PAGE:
War Bond by Disney

It is difficult today to fully appreciate how it felt for a serviceman to have his unit represented by a Disney-designed insignia.  For the generation that fought WWII, Disney character images possessed and iconic heft that has no analog in contemporary animation.

A Donald Duck insignia boosted morale, not just because it reminded soldiers of home, but also because it signified that the job they were doing was important enough to be acknowledged by Walt Disney.

The 127th Airborne Engineers/11th Airborne Division’s first insignia was Donald Duck with combat engineer equipment and aviation goggles.

This article and information was printed in the “Voice of the Angels” 11th Airborne Division Association newspaper.

Click on images to enlarge.

############################################################################################

Military Humor – 

Tracking Guide

Disney Humor

############################################################################################

Farewell Salutes – 

John Bradshaw III – E. Greenwich, RI; US Army, WWII & Korea. Major (Ret. 45 y.)

Jimmie Calder – Pensacola, FL; US Navy, WWII / US Air Force, MSgt. (Ret. 22 y.)

Charles Graybeal – W. Jefferson, NC; US Army, WWII, ETO

Charles Hankammer – San Francisco, CA; US Navy, WWII, CSG2 cook

Clayton J. Horne – Atlanta, LA; Saudi Arabia, Specialist, 351/160th Military Police Battalion, KIA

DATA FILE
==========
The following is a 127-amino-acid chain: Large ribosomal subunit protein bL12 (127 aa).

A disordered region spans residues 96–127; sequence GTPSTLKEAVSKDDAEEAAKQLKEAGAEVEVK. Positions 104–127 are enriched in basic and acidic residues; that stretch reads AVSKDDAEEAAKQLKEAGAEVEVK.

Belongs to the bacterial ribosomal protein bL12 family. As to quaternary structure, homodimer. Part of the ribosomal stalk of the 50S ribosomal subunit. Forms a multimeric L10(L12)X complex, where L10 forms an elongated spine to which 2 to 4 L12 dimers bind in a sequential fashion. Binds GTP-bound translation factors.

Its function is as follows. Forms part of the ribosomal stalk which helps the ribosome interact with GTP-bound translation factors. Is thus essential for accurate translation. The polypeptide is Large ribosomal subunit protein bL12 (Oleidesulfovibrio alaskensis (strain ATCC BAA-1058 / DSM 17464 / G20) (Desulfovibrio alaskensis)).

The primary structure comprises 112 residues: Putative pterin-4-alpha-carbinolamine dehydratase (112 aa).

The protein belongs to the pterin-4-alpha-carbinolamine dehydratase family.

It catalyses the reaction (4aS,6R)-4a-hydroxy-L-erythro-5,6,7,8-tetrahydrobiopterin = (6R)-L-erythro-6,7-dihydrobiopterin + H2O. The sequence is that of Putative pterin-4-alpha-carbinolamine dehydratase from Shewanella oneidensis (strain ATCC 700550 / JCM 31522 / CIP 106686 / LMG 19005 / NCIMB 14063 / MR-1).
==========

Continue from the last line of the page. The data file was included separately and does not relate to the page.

Meredith Keirn – Niagara Falls, NY; USMC, WWII, PTO, Spl. / Korea, Sgt., Co F/2/7/1st Marine Division, KIA

Ralph Mayville – Windsor, CAN; RC Forces, WWII, ETO, 1st Special Forces (Black Devils)

Horace Ogle – Whangarei, NZ; RNZ Air Force # 44071, WWII

George Rash – Pulaski County, VA; US Army, WWII, POW / Korea

Martin J. Wurth –  Paducah, KY; US Army Air Corps, WWII, PTO, 11th Airborne Division

############################################################################################

Advertisements

About GP Cox

Everett Smith served with the Headquarters Company, 187th Regiment, 11th A/B Division during WWII. This site is in tribute to my father, "Smitty." GPCox is a member of the 11th Airborne Association. Member # 4511 and extremely proud of that fact!

Posted on August 22, 2019, in Home Front, Uncategorized, WWII and tagged , , , , , , , , , , , . Bookmark the permalink. 161 Comments.

  1. I enjoyed this article, GP. I remember Disney’s movies from childhood, and it is interesting to know about the insignia he provided, even the special requests!

    Liked by 1 person

  2. Reblogged this on John's Notes and commented:
    I enjoyed this article on Disney in WWII and wanted to share it through a reblog.

    Liked by 2 people

  3. I absolutely love this story! Way to go, Walt Disney.

    Liked by 2 people

  4. Bought back a few memories for me gp, not specifically that war era but do recall seeing many training films made by Disney during my army life, actually used to use some in training lectures. Cheers